Stating that coalition air strikes are just as deadly for civilians as they are effective in killing jihadists, they report that luring warplanes to residential buildings so they will target the innocent has become a standard IS tactic in Mosul.
The confirmation followed a decision by Iraqi government forces to pause their drive to recapture west Mosul on Saturday because of the high rate of civilian casualties, a security forces spokesman said, a move apparently motivated by the incident on March 17.
Col. Joseph Scrocca, a spokesman for the US military in Baghdad, said the coalition does all it can to reduce civilian casualties but that it would not abandon its commitment to Iraq even as Islamic State militants are using human shields and fighting from civilian neighborhoods.
U.S. defense officials said they can not say whether USA airplanes conducted the latest strikes alleged to have caused civilian deaths because they are conducting an assessment on both strikes to the credibility of the reported civilian deaths.
Iraq's military said 61 bodies were recovered from a destroyed building that Islamic State had booby-trapped, but that there was no sign the building had been hit by an air strike.
Speaking from Baghdad, he said: "We are today 35 days into west Mosul operations".
The US's official civilian death toll from the air campaign against IS in Syria and Iraq stands at 220, although monitors say the real total is far higher. U.S. officials have not confirmed the Iraqi military's account.
Reports have filtered out that the attack could potentially have stemmed from looser rules of engagement brought in by the new Trump administration in the White House, also citing a rise in civilian death by United States air strikes elsewhere. United States officials believe there are about 2,000 IS fighters left in western Mosul. In March alone, Airwars reports, there have been more than 1,000 civilian casualties alleged from coalition air strikes. They acknowledged, however, that American airstrikes in Syria and Iraq had been heavier in an effort to press the Islamic State on multiple fronts.More news: Previewing the Essex Vase greyhound racing extravaganza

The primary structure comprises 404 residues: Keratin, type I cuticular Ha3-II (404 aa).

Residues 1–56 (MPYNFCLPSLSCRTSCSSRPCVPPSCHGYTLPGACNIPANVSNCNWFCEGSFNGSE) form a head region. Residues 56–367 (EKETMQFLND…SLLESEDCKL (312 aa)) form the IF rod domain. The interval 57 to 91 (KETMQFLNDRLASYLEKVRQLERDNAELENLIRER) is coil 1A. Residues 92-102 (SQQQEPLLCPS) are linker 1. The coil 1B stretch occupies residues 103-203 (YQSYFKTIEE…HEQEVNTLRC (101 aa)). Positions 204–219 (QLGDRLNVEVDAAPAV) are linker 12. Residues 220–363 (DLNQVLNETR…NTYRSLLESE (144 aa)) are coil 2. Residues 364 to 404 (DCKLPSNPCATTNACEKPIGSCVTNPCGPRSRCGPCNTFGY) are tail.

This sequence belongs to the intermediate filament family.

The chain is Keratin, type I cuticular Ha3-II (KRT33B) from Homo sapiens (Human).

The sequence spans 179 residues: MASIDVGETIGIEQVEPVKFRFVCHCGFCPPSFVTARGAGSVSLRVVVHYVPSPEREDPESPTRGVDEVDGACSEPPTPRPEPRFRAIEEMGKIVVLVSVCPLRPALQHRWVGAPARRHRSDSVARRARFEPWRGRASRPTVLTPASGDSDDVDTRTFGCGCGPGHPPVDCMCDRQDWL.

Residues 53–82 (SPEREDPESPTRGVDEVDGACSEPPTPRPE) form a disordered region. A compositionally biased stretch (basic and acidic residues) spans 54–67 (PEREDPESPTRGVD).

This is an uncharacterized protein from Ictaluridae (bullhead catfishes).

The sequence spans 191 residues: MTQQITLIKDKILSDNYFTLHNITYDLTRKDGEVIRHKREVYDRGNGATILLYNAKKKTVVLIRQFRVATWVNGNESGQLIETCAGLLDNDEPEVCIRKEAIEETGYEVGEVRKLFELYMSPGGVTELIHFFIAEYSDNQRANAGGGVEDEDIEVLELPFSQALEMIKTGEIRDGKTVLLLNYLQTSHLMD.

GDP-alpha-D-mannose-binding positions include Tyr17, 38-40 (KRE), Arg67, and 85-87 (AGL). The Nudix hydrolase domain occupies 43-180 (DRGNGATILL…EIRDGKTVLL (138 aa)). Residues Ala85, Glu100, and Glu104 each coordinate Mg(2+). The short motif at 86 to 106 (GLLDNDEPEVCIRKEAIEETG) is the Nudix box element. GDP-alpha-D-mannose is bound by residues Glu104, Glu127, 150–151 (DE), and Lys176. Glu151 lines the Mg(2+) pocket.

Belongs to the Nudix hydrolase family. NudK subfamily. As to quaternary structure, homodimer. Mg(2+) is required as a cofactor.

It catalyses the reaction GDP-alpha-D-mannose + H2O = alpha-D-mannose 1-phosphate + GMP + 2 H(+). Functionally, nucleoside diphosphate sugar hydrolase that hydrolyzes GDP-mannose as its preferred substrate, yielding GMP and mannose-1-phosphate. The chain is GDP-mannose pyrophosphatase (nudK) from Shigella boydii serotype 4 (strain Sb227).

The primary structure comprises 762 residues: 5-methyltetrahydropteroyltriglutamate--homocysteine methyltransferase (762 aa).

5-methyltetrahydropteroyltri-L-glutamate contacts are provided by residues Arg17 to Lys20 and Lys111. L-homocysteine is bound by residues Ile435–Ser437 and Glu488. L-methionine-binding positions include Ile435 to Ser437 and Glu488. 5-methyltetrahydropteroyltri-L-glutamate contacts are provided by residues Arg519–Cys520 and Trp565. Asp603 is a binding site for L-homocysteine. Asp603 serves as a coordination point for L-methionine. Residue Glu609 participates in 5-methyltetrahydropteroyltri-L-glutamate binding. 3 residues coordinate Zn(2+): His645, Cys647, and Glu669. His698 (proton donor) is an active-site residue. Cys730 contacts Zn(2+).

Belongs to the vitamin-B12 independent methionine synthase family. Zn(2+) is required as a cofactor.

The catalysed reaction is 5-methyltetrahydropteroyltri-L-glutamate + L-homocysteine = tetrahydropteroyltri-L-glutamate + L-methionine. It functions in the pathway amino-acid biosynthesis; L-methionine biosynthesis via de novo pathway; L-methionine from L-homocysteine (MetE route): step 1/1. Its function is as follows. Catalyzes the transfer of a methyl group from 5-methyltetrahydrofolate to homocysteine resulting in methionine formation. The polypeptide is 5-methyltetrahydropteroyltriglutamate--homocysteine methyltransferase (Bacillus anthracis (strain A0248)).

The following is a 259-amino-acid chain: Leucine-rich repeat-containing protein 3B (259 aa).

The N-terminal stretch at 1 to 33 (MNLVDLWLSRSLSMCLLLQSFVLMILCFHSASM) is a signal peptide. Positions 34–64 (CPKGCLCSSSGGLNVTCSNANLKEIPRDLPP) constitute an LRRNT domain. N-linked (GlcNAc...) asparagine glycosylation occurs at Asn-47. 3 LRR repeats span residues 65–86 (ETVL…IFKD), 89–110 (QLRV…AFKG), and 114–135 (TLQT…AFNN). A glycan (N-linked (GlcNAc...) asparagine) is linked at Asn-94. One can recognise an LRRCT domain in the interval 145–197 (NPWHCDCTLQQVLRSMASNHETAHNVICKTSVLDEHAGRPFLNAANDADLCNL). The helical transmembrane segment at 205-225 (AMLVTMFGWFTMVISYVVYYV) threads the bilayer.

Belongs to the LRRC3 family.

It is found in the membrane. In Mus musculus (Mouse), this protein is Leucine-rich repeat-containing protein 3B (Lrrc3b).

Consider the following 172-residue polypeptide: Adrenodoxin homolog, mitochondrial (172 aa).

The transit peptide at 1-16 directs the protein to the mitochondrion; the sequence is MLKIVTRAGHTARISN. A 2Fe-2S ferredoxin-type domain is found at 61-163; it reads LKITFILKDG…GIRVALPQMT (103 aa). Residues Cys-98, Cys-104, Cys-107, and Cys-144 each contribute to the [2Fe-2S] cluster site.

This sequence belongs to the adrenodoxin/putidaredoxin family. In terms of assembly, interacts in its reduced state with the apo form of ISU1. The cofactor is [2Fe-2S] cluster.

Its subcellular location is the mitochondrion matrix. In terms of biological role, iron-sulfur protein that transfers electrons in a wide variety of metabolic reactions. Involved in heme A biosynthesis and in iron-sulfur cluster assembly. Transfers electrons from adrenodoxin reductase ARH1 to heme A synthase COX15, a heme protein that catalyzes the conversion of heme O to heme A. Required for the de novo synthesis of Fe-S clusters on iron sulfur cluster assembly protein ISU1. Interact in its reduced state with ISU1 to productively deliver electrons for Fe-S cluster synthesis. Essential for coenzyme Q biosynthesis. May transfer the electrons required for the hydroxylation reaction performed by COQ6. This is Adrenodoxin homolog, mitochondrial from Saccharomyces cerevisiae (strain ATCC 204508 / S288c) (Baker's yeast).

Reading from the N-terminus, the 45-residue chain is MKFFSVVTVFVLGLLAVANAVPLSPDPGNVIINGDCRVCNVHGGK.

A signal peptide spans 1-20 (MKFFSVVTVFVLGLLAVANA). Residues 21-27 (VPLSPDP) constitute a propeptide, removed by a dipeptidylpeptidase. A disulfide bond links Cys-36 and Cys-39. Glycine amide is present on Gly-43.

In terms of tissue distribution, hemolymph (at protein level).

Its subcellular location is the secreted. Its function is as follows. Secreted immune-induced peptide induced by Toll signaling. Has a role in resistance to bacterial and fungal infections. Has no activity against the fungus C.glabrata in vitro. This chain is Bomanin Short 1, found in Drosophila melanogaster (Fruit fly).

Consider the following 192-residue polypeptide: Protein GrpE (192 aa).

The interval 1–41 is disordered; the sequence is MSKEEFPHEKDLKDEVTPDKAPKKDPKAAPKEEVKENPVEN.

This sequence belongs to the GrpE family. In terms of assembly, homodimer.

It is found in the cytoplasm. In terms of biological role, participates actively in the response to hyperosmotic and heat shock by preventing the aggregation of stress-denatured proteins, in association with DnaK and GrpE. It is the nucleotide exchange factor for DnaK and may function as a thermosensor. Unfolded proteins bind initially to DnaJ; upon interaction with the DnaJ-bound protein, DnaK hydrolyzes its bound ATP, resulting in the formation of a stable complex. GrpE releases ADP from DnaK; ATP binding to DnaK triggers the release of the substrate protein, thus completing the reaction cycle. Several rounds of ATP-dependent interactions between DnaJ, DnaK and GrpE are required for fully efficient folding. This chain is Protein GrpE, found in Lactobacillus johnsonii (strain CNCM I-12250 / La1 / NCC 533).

At least 6,878 civilians were killed in violence mainly inflicted by Isis around the country past year, the United Nations Assistance Mission to Iraq (UNAMI) has said.
"When you ask them what happened ... people here say the main problem is that you have ISIL fighters who are roaming around, going in and out of houses, on top of rooftops to take positions and then disappear".
It was unclear who carried out the airstrikes, but on Friday the US-led coalition against IS said it was investigating the allegations.
But advances have slowed in the last two weeks as fighting enters the narrow alleys of the Old City.
The Iraqi military command said eyewitnesses had told troops that the buildings were booby trapped and militants had forced residents inside basements to use them as human shields.
That narrative is going to be a hard one to maintain this time, with reporters on the scene verifying civilians being pulled from the wreckage.
"Our heroic forces are committed to the rules of engagement, which ensure protection of civilians", the statement said. "The damage shown to the building would appear to indicate an airstrike rather than, say, an artillery strike or indirect fire", Woods said.